WASHINGTON: A US diplomat who is a pivotal witness in the impeachment inquiry into President Donald Trump said on Wednesday he worked with his personal attorney Rudy Giuliani on Ukraine issues on “the president’s orders,” confirming Trump’s active participation in a controversy that threatens his presidency.
Gordon Sondland, the US ambassador to the European Union, told the inquiry that Giuliani’s efforts to push Ukrainian President Volodymyr Zelenskiy for investigations into Trump’s political rivals “were a quid pro quo for arranging a White House visit” for the Ukrainian leader.
Quid pro quo is a Latin term meaning a favour exchanged for a favour.
Sondland, a wealthy hotel entrepreneur and Trump donor, said US Secretary of State Mike Pompeo was aware and “fully supportive” of their efforts on Ukraine, providing a fuller role of the top US diplomat’s role in the affair.
Pompeo, a close Trump ally, has declined to defend State Department witnesses who have been attacked by Trump and other Republicans over the Ukraine controversy.
Sondland was appearing on Wednesday before the House of Representatives Intelligence Committee, which is taking the lead in the impeachment inquiry. He smiled and laughed as he took his seat at the witness chair in the hearing room on Capitol Hill in the fourth day of public proceedings in the investigation.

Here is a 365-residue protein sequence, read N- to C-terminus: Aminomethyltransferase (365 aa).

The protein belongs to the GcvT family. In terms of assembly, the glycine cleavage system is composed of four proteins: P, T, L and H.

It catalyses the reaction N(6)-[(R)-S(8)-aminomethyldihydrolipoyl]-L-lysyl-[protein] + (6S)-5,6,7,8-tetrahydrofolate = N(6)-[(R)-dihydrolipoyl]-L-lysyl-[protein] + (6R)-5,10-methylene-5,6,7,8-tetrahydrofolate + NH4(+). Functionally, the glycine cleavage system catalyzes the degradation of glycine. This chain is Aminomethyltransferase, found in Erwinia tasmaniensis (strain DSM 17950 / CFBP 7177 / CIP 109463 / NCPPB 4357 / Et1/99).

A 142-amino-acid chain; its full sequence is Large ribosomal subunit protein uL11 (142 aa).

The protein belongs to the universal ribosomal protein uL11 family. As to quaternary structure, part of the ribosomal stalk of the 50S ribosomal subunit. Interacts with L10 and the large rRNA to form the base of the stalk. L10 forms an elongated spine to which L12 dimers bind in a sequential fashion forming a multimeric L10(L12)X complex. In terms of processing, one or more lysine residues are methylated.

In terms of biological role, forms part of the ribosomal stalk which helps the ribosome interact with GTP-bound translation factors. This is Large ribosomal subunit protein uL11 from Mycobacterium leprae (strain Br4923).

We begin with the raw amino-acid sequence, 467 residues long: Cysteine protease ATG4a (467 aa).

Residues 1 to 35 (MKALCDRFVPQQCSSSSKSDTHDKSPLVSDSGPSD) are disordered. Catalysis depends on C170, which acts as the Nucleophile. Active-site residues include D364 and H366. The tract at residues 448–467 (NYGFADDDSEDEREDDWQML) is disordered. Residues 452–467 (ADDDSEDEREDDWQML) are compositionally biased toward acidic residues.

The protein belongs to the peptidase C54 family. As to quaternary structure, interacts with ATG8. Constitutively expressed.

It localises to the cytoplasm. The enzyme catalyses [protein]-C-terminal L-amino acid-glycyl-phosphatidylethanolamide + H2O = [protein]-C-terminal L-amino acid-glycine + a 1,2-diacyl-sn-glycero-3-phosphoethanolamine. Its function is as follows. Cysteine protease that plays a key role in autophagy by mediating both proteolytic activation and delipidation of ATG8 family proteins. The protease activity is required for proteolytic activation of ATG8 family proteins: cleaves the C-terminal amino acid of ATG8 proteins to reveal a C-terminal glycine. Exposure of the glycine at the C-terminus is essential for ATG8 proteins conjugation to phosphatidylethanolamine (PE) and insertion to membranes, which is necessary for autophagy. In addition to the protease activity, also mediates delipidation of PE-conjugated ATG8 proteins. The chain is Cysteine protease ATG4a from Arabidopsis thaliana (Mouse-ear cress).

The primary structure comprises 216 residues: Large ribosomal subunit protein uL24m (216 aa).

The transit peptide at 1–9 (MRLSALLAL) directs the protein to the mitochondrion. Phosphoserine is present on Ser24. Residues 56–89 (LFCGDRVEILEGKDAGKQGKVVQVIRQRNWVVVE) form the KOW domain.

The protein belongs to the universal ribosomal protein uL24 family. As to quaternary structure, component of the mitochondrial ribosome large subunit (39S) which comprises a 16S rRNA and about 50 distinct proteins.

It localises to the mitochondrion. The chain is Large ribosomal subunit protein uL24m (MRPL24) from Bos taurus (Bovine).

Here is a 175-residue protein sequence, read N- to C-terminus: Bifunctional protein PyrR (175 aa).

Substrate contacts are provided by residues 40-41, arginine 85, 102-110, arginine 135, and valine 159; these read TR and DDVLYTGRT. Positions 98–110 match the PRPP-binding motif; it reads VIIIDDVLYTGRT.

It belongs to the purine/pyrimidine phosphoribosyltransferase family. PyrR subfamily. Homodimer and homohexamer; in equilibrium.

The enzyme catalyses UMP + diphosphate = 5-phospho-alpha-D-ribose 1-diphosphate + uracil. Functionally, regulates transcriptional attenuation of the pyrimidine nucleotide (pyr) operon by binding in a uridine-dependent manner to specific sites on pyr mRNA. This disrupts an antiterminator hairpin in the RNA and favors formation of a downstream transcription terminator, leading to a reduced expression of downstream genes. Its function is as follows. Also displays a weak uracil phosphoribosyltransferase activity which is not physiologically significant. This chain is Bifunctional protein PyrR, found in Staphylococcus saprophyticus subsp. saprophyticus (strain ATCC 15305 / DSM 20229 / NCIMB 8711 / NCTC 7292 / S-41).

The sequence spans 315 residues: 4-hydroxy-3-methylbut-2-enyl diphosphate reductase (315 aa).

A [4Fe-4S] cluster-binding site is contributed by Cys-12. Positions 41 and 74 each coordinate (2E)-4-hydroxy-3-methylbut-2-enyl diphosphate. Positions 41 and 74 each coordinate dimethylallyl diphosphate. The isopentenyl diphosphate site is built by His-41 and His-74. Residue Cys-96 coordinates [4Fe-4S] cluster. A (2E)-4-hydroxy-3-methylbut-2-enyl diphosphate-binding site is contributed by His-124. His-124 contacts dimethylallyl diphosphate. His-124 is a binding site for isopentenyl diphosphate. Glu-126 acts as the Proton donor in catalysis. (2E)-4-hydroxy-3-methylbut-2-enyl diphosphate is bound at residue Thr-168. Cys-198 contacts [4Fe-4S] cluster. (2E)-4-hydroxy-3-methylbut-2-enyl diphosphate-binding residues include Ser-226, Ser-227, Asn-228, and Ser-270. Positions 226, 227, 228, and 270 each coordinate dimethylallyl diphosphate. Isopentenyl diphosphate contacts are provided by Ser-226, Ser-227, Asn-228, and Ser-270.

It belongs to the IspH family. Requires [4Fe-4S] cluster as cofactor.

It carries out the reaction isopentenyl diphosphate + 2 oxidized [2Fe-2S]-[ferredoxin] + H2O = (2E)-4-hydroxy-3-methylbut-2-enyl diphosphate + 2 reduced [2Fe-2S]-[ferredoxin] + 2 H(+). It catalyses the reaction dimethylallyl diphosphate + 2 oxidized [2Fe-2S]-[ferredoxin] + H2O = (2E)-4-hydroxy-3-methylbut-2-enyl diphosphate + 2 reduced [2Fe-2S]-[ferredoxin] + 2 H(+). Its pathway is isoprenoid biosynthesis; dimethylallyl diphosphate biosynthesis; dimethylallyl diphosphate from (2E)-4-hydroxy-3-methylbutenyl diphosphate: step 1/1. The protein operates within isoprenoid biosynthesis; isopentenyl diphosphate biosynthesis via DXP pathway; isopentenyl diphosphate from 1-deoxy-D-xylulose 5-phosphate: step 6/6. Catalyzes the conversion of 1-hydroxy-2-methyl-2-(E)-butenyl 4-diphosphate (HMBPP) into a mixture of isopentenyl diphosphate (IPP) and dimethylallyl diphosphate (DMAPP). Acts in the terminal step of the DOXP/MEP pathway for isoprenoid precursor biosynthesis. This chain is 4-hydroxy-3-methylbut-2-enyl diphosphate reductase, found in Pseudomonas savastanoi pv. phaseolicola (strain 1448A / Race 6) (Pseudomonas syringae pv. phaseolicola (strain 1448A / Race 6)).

Sondland testified that Trump had ordered him and two other senior officials to work with Giuliani, who has refused to cooperate with the impeachment inquiry. Giuliani at the time had been working to get Ukraine to carry out the investigations that would benefit Trump politically.
“We did not want to work with Mr Giuliani. Simply put, we played the hand we were dealt. We all understood that if we refused to work with Mr Giuliani, we would lose an important opportunity to cement relations between the United States and Ukraine. So we followed the president’s orders,” Sondland said.
The inquiry focuses on a July 25 phone call in which Trump asked Zelenskiy to carry out two investigations that would benefit him politically including one targeting Democratic political rival Joe Biden. The other involved a debunked conspiracy theory embraced by some Trump allies that Ukraine, not Russia, interfered in the 2016 US election.
Ahead of his request that Zelenskiy carry out the two investigations, Trump froze $391 million in US security aid approved by Congress to help Ukraine combat Russia-backed separatists in the eastern part of the country.
Democrats have accused Trump of using the frozen aid and Zelenskiy’s desire for an Oval Office meeting as leverage to pressure a vulnerable US ally to dig up dirt on political adversaries. Trump is seeking re-election next year.
“I think we know now ... that the knowledge of this scheme was far and wide and included among others Secretary of State Pompeo as well as the vice president,” said Adam Schiff, the Democratic chairman of the Intelligence Committee, referring to Vice President Mike Pence.
Published in Dawn, November 21st, 2019